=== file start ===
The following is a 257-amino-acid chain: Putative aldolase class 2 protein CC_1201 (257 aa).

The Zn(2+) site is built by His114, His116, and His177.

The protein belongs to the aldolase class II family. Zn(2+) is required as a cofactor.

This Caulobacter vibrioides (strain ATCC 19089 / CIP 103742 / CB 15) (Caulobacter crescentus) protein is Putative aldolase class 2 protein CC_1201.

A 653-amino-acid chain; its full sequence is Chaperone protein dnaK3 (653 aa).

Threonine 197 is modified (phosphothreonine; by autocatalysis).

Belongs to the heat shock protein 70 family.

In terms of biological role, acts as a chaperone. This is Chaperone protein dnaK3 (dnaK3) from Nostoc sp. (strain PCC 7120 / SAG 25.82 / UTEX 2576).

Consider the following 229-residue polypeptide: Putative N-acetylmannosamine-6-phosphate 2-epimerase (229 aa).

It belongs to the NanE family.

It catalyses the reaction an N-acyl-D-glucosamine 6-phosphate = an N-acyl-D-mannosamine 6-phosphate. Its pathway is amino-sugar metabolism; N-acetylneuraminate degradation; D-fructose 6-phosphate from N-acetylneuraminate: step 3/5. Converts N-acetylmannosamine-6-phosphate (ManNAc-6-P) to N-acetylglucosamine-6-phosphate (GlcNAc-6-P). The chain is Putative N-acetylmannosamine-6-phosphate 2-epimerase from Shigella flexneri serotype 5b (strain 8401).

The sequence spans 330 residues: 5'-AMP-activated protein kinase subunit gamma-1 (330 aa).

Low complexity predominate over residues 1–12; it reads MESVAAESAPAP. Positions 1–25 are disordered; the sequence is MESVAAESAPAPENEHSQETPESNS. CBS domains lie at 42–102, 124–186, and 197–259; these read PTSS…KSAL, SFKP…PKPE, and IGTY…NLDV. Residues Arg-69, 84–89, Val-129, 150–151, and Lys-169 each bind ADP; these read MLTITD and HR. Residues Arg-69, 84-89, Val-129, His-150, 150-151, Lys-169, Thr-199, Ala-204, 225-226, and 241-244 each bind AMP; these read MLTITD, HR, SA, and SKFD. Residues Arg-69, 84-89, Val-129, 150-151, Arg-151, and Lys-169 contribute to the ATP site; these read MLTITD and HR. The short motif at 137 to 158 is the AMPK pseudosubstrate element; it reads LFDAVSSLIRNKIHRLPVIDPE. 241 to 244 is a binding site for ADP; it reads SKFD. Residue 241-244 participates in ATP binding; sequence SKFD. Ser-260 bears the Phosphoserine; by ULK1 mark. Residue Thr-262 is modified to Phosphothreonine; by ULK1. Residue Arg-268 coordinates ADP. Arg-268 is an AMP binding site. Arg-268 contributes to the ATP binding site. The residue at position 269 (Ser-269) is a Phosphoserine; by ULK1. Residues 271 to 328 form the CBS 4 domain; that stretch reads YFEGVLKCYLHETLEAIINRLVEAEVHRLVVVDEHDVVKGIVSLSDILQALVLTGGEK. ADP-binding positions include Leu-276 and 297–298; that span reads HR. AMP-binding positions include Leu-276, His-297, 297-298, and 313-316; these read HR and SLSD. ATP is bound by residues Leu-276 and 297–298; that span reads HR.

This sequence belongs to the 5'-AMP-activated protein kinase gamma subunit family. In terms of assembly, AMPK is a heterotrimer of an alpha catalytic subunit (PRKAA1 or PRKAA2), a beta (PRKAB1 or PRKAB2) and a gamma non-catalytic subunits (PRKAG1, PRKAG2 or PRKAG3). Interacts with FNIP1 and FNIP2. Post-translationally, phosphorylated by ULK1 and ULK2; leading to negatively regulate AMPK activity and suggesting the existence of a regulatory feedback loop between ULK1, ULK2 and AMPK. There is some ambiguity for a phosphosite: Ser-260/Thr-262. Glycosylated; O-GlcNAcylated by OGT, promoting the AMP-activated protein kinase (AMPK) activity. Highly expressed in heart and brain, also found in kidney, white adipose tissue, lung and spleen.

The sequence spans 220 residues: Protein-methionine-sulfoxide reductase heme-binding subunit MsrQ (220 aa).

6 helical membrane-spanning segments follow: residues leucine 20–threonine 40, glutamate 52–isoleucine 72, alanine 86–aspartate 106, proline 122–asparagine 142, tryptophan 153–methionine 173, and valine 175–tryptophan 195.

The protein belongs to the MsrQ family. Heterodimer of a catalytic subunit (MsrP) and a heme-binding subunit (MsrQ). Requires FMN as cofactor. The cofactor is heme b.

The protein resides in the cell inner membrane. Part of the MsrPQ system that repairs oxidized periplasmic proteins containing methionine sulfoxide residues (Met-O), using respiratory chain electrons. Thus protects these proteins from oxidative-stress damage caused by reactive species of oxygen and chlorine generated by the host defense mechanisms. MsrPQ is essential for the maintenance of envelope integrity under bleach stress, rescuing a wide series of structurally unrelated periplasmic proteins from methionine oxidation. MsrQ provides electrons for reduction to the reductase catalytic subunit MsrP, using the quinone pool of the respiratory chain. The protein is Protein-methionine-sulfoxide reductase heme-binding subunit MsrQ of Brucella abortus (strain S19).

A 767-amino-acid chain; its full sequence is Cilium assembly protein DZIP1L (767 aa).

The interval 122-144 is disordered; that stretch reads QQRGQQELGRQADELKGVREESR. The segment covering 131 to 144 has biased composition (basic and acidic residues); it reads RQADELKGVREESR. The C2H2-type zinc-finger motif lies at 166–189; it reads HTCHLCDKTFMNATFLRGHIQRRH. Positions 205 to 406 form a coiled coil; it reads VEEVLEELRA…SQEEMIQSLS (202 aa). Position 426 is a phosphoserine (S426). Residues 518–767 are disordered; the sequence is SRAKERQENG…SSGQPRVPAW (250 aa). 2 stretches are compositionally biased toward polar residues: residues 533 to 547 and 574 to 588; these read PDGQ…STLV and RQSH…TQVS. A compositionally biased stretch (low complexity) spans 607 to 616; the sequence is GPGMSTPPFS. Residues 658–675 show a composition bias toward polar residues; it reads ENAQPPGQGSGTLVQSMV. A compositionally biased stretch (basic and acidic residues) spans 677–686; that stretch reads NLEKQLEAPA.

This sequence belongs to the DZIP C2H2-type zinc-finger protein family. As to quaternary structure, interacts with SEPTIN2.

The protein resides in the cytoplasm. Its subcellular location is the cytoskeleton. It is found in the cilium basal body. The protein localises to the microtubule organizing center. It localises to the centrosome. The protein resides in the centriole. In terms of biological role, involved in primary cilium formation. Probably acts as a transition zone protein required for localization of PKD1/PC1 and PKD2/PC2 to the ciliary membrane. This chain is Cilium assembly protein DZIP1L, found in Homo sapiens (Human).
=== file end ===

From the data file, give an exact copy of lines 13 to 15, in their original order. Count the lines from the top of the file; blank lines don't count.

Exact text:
Low complexity predominate over residues 1–12; it reads MESVAAESAPAP. Positions 1–25 are disordered; the sequence is MESVAAESAPAPENEHSQETPESNS. CBS domains lie at 42–102, 124–186, and 197–259; these read PTSS…KSAL, SFKP…PKPE, and IGTY…NLDV. Residues Arg-69, 84–89, Val-129, 150–151, and Lys-169 each bind ADP; these read MLTITD and HR. Residues Arg-69, 84-89, Val-129, His-150, 150-151, Lys-169, Thr-199, Ala-204, 225-226, and 241-244 each bind AMP; these read MLTITD, HR, SA, and SKFD. Residues Arg-69, 84-89, Val-129, 150-151, Arg-151, and Lys-169 contribute to the ATP site; these read MLTITD and HR. The short motif at 137 to 158 is the AMPK pseudosubstrate element; it reads LFDAVSSLIRNKIHRLPVIDPE. 241 to 244 is a binding site for ADP; it reads SKFD. Residue 241-244 participates in ATP binding; sequence SKFD. Ser-260 bears the Phosphoserine; by ULK1 mark. Residue Thr-262 is modified to Phosphothreonine; by ULK1. Residue Arg-268 coordinates ADP. Arg-268 is an AMP binding site. Arg-268 contributes to the ATP binding site. The residue at position 269 (Ser-269) is a Phosphoserine; by ULK1. Residues 271 to 328 form the CBS 4 domain; that stretch reads YFEGVLKCYLHETLEAIINRLVEAEVHRLVVVDEHDVVKGIVSLSDILQALVLTGGEK. ADP-binding positions include Leu-276 and 297–298; that span reads HR. AMP-binding positions include Leu-276, His-297, 297-298, and 313-316; these read HR and SLSD. ATP is bound by residues Leu-276 and 297–298; that span reads HR.

This sequence belongs to the 5'-AMP-activated protein kinase gamma subunit family. In terms of assembly, AMPK is a heterotrimer of an alpha catalytic subunit (PRKAA1 or PRKAA2), a beta (PRKAB1 or PRKAB2) and a gamma non-catalytic subunits (PRKAG1, PRKAG2 or PRKAG3). Interacts with FNIP1 and FNIP2. Post-translationally, phosphorylated by ULK1 and ULK2; leading to negatively regulate AMPK activity and suggesting the existence of a regulatory feedback loop between ULK1, ULK2 and AMPK. There is some ambiguity for a phosphosite: Ser-260/Thr-262. Glycosylated; O-GlcNAcylated by OGT, promoting the AMP-activated protein kinase (AMPK) activity. Highly expressed in heart and brain, also found in kidney, white adipose tissue, lung and spleen.

The sequence spans 220 residues: Protein-methionine-sulfoxide reductase heme-binding subunit MsrQ (220 aa).